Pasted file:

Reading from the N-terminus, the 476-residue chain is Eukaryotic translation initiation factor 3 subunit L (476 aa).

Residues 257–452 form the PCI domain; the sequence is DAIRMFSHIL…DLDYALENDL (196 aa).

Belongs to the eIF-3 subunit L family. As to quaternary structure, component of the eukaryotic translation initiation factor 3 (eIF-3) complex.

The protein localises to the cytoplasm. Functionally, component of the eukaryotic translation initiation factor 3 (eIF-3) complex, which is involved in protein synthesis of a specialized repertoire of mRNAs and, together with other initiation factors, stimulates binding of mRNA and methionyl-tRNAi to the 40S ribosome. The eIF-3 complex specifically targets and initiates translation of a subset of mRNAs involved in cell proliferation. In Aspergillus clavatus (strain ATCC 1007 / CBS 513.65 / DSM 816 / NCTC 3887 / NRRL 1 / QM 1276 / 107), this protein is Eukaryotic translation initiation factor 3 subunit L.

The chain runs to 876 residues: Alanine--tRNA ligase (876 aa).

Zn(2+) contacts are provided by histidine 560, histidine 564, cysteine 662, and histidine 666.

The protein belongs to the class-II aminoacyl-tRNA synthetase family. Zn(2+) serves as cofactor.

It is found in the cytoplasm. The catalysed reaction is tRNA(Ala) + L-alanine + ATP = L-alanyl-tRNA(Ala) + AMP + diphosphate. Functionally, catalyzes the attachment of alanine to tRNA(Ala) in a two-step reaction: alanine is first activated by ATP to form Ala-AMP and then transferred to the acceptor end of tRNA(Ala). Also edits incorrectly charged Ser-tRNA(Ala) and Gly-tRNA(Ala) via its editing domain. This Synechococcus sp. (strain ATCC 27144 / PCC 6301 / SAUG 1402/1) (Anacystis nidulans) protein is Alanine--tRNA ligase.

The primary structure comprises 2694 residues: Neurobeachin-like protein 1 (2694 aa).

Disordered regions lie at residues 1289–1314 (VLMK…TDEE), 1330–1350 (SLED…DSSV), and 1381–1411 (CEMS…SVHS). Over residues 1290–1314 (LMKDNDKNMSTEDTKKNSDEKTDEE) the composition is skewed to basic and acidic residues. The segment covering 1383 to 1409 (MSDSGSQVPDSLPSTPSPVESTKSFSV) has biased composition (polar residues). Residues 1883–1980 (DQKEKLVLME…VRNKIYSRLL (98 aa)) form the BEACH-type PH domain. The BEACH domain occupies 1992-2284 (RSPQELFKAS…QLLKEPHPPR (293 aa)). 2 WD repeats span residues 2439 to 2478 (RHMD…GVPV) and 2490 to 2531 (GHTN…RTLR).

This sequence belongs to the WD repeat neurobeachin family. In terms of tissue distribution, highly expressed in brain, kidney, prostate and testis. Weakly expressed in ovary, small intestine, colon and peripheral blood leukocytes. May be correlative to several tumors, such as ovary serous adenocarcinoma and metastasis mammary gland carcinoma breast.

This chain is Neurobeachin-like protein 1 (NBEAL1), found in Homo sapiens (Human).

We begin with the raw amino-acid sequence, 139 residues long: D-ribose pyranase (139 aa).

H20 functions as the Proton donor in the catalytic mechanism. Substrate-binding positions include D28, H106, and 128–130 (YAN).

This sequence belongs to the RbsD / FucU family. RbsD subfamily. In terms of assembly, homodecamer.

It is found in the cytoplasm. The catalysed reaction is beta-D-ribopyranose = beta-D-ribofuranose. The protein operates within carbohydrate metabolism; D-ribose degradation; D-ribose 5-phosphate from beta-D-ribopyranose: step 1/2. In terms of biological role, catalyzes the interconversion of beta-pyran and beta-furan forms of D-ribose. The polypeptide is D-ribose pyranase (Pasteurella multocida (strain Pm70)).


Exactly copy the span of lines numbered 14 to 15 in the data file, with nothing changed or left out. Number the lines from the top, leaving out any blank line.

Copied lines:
H20 functions as the Proton donor in the catalytic mechanism. Substrate-binding positions include D28, H106, and 128–130 (YAN).

This sequence belongs to the RbsD / FucU family. RbsD subfamily. In terms of assembly, homodecamer.